[personal profile] kittenscribble
I can't help feeling vaguely guilty that Borders is closing. Yes, I know that one person's purchasing habits could not have saved an entire chain, etc. But I could have done more. When we buy books (which is seldom), we generally buy from Amazon (hey, it's cheaper, and we've got that Prime shipping deal). Because I have too many books at home as it is, I've been patronizing the library. And lately I've been getting into ebooks, which doesn't make Borders any money either... though I've been reading epubs, so B&N has been getting a tiny smidgen of my cash.

(Because I can finish a standard paperback in two hours, give or take, I don't generally feel like spending $6 or $7 to take the book home and have it sit on a shelf. I have been known to read books in their entirety while sitting in a comfy chair at a bookstore, and then carefully return the book to the shelf. I'm a bad person.)

I'm still sad, though. Because I still love bookstores. A bookstore is more than a place that sells books. Writing groups meet in the coffee shop areas. Parents take their kids to the children's section to browse. Knitting groups sit together in the comfortable chairs and talk in low voices. Local musicians play small sets in the evenings. Readers wander the aisles, leafing through books, and avoid one another's eyes... although every now and then, someone will say, "oh, you like reading X too? Have you tried Y?"

The Borders where I grew up is gone now, closed as a result of the previous round of shutdowns. There weren't a lot of places for quiet, nerdy high school kids to hang out as a group, but my friends and I liked the Borders coffee shop. They'd give you your coffee in a ceramic mug, which would make you feel satisfyingly grown-up, and then you could snag a table and a pile of books, and sit for hours. Later, it turned into something that my sister and me could share. I've spent hours in such places, grazing on books.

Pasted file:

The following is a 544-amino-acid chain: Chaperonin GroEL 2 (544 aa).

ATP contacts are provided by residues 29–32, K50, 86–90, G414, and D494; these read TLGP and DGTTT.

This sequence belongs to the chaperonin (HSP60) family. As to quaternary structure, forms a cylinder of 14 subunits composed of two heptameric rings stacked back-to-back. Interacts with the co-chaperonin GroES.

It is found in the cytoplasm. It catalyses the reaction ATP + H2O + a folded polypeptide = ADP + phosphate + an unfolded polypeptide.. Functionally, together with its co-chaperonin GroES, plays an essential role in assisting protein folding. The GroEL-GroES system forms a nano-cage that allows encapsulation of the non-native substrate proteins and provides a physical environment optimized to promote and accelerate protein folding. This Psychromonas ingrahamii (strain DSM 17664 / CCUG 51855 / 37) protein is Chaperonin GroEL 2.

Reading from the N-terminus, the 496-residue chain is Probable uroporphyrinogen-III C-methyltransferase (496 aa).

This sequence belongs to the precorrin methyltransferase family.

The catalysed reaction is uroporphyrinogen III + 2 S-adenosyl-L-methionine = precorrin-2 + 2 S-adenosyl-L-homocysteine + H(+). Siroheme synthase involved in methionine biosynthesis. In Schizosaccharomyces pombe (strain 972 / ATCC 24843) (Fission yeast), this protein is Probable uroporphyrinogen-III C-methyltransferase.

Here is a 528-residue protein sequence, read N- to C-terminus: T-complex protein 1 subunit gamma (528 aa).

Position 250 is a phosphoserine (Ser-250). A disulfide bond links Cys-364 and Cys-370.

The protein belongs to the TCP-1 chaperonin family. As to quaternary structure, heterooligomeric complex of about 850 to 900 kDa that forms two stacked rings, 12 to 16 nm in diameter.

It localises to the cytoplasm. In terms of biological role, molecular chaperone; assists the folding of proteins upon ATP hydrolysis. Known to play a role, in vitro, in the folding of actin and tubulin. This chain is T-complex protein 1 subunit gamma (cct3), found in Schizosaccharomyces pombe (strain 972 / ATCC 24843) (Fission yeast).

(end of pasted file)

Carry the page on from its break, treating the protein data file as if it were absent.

Sometimes - rarely - I even bought one.

I don't know if there's a economically sustainable model that a brick-and-mortar bookstore can follow. I do know that, even though I'm an avid reader, I haven't really done my part to support them. But I do love the feeling of being surrounded by books, and being surrounded by people who love books. I hope that somehow, somewhere, that feeling can be sustained.

Date: 2011-07-19 06:40 pm (UTC)
From: [identity profile] pictsy.livejournal.com
I too feel a bit of guilt, but not too much. First of all, it's not very righteous to patronize a national chain vs. local independent businesses. Second of all, when I needed to find last-minute gifts, Borders almost never had what I wanted in stock, whereas Barnes & Noble usually had it.

Date: 2011-07-20 01:05 pm (UTC)
From: [identity profile] kittenscribble.livejournal.com
Since I never really shopped at Borders, I can't really say whether or not they had anything I wanted. But I've heard that from other people too.

Actually, now that I think about it, I did most of my book shopping at Daedalus, so I feel kind of warm and fuzzy about that. Now if only they'd install a coffee shop, I'd be set.

Date: 2011-07-19 11:06 pm (UTC)
From: [identity profile] summer-queen.livejournal.com
I used to have class in the Bowie Border's cafe ... we moved to Barnes and Noble not long before the place closed. I feel vaguely guilty, except the Borders around here rarely had what I wanted when I wanted it ... and really what I'm craving is a coffee shop that has some books, rather than a book store with a coffee shop. In that sense, I miss the local coffee shop that closed down a lot more than I'll ever miss Borders in general.

Date: 2011-07-20 01:06 pm (UTC)
From: [identity profile] kittenscribble.livejournal.com
I would love it if there were more coffee shops with books, since that's pretty much what I want out of a bookstore. I really don't know where to find one anymore. Politics & Prose, I guess, but they're really far away.